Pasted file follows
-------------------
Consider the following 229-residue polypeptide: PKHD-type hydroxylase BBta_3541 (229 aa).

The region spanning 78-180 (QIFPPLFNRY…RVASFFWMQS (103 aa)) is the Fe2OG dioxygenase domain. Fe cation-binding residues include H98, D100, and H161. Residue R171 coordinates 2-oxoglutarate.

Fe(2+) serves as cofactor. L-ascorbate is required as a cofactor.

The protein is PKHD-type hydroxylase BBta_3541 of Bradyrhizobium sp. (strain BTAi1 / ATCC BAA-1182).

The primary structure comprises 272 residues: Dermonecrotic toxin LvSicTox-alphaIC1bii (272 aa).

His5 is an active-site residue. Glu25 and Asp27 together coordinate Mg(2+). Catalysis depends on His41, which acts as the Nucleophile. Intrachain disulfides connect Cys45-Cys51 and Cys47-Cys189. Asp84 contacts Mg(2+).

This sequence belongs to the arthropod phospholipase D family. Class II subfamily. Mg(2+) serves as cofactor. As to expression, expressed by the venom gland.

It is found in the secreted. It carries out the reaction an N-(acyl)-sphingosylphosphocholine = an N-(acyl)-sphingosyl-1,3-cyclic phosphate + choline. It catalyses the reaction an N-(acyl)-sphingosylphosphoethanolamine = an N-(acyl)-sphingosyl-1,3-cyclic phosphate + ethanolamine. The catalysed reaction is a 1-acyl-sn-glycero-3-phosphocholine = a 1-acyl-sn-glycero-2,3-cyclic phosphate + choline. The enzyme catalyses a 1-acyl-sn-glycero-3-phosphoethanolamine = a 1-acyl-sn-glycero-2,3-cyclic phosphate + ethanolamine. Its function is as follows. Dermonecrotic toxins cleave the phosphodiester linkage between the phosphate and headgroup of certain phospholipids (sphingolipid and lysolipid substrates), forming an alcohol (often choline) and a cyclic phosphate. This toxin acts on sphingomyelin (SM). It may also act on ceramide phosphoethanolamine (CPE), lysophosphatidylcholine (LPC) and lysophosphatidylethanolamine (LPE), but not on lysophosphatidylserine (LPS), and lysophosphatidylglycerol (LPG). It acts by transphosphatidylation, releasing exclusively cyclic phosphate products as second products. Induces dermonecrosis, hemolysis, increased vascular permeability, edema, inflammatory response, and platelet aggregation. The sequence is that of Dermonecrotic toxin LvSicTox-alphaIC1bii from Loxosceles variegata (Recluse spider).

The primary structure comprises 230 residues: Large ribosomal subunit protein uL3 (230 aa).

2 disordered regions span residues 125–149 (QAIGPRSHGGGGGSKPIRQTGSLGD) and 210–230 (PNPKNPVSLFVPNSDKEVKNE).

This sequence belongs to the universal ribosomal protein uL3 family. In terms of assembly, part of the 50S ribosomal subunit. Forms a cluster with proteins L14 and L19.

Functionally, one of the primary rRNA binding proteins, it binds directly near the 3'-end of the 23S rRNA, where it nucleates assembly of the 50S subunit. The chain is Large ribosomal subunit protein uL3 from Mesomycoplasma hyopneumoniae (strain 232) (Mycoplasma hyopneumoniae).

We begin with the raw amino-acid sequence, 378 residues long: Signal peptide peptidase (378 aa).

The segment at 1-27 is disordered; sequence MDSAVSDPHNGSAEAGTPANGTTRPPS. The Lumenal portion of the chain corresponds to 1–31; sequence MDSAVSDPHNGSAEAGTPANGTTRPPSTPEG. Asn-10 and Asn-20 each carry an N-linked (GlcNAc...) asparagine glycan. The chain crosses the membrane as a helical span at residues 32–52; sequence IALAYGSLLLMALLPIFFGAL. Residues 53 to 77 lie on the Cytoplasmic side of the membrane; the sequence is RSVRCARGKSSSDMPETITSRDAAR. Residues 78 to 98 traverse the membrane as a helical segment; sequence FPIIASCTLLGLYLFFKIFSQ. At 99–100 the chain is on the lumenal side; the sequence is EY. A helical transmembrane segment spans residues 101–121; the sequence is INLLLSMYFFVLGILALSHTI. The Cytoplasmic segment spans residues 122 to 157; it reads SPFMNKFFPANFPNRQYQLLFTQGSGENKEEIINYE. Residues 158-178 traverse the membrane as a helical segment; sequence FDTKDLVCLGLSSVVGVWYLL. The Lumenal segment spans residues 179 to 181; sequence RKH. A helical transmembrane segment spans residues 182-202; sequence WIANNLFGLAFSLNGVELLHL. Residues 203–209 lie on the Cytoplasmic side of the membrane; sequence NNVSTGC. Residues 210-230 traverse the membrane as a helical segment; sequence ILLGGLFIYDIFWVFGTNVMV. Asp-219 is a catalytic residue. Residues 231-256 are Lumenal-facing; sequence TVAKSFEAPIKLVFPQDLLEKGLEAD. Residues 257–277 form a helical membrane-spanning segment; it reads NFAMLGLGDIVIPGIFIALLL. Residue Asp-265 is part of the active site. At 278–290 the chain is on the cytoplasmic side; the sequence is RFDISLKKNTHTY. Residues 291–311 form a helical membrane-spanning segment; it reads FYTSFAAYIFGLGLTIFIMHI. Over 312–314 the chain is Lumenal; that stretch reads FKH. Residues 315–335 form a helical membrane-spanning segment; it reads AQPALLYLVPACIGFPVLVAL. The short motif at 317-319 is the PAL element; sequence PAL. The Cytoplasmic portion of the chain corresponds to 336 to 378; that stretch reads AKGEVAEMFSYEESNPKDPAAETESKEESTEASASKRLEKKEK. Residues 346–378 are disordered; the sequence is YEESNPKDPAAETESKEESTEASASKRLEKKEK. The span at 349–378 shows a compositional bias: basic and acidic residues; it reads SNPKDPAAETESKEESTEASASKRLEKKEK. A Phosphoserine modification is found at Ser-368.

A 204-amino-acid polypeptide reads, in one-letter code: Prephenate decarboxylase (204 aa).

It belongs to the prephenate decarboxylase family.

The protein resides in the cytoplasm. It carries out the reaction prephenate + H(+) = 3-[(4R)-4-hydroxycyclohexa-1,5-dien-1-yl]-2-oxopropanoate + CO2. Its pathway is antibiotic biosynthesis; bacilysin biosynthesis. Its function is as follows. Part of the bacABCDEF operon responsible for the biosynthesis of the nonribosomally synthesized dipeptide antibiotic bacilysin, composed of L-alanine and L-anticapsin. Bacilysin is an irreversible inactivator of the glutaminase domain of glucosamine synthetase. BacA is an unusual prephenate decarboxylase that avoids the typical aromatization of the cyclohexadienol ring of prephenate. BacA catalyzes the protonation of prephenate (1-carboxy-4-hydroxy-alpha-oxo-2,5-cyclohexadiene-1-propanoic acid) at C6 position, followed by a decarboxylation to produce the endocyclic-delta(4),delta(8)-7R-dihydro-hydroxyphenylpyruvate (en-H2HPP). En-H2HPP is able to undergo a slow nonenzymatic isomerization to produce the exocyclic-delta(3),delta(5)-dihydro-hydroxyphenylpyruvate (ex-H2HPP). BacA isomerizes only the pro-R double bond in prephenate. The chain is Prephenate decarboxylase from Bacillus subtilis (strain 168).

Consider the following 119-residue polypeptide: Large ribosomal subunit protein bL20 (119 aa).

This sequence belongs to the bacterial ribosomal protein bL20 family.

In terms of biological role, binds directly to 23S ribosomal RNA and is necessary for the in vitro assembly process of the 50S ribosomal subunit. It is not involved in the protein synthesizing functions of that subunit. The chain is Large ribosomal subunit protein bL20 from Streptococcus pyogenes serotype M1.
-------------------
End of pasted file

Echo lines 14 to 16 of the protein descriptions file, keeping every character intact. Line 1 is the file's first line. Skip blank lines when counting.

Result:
The segment at 1-27 is disordered; sequence MDSAVSDPHNGSAEAGTPANGTTRPPS. The Lumenal portion of the chain corresponds to 1–31; sequence MDSAVSDPHNGSAEAGTPANGTTRPPSTPEG. Asn-10 and Asn-20 each carry an N-linked (GlcNAc...) asparagine glycan. The chain crosses the membrane as a helical span at residues 32–52; sequence IALAYGSLLLMALLPIFFGAL. Residues 53 to 77 lie on the Cytoplasmic side of the membrane; the sequence is RSVRCARGKSSSDMPETITSRDAAR. Residues 78 to 98 traverse the membrane as a helical segment; sequence FPIIASCTLLGLYLFFKIFSQ. At 99–100 the chain is on the lumenal side; the sequence is EY. A helical transmembrane segment spans residues 101–121; the sequence is INLLLSMYFFVLGILALSHTI. The Cytoplasmic segment spans residues 122 to 157; it reads SPFMNKFFPANFPNRQYQLLFTQGSGENKEEIINYE. Residues 158-178 traverse the membrane as a helical segment; sequence FDTKDLVCLGLSSVVGVWYLL. The Lumenal segment spans residues 179 to 181; sequence RKH. A helical transmembrane segment spans residues 182-202; sequence WIANNLFGLAFSLNGVELLHL. Residues 203–209 lie on the Cytoplasmic side of the membrane; sequence NNVSTGC. Residues 210-230 traverse the membrane as a helical segment; sequence ILLGGLFIYDIFWVFGTNVMV. Asp-219 is a catalytic residue. Residues 231-256 are Lumenal-facing; sequence TVAKSFEAPIKLVFPQDLLEKGLEAD. Residues 257–277 form a helical membrane-spanning segment; it reads NFAMLGLGDIVIPGIFIALLL. Residue Asp-265 is part of the active site. At 278–290 the chain is on the cytoplasmic side; the sequence is RFDISLKKNTHTY. Residues 291–311 form a helical membrane-spanning segment; it reads FYTSFAAYIFGLGLTIFIMHI. Over 312–314 the chain is Lumenal; that stretch reads FKH. Residues 315–335 form a helical membrane-spanning segment; it reads AQPALLYLVPACIGFPVLVAL. The short motif at 317-319 is the PAL element; sequence PAL. The Cytoplasmic portion of the chain corresponds to 336 to 378; that stretch reads AKGEVAEMFSYEESNPKDPAAETESKEESTEASASKRLEKKEK. Residues 346–378 are disordered; the sequence is YEESNPKDPAAETESKEESTEASASKRLEKKEK. The span at 349–378 shows a compositional bias: basic and acidic residues; it reads SNPKDPAAETESKEESTEASASKRLEKKEK. A Phosphoserine modification is found at Ser-368.

A 204-amino-acid polypeptide reads, in one-letter code: Prephenate decarboxylase (204 aa).

It belongs to the prephenate decarboxylase family.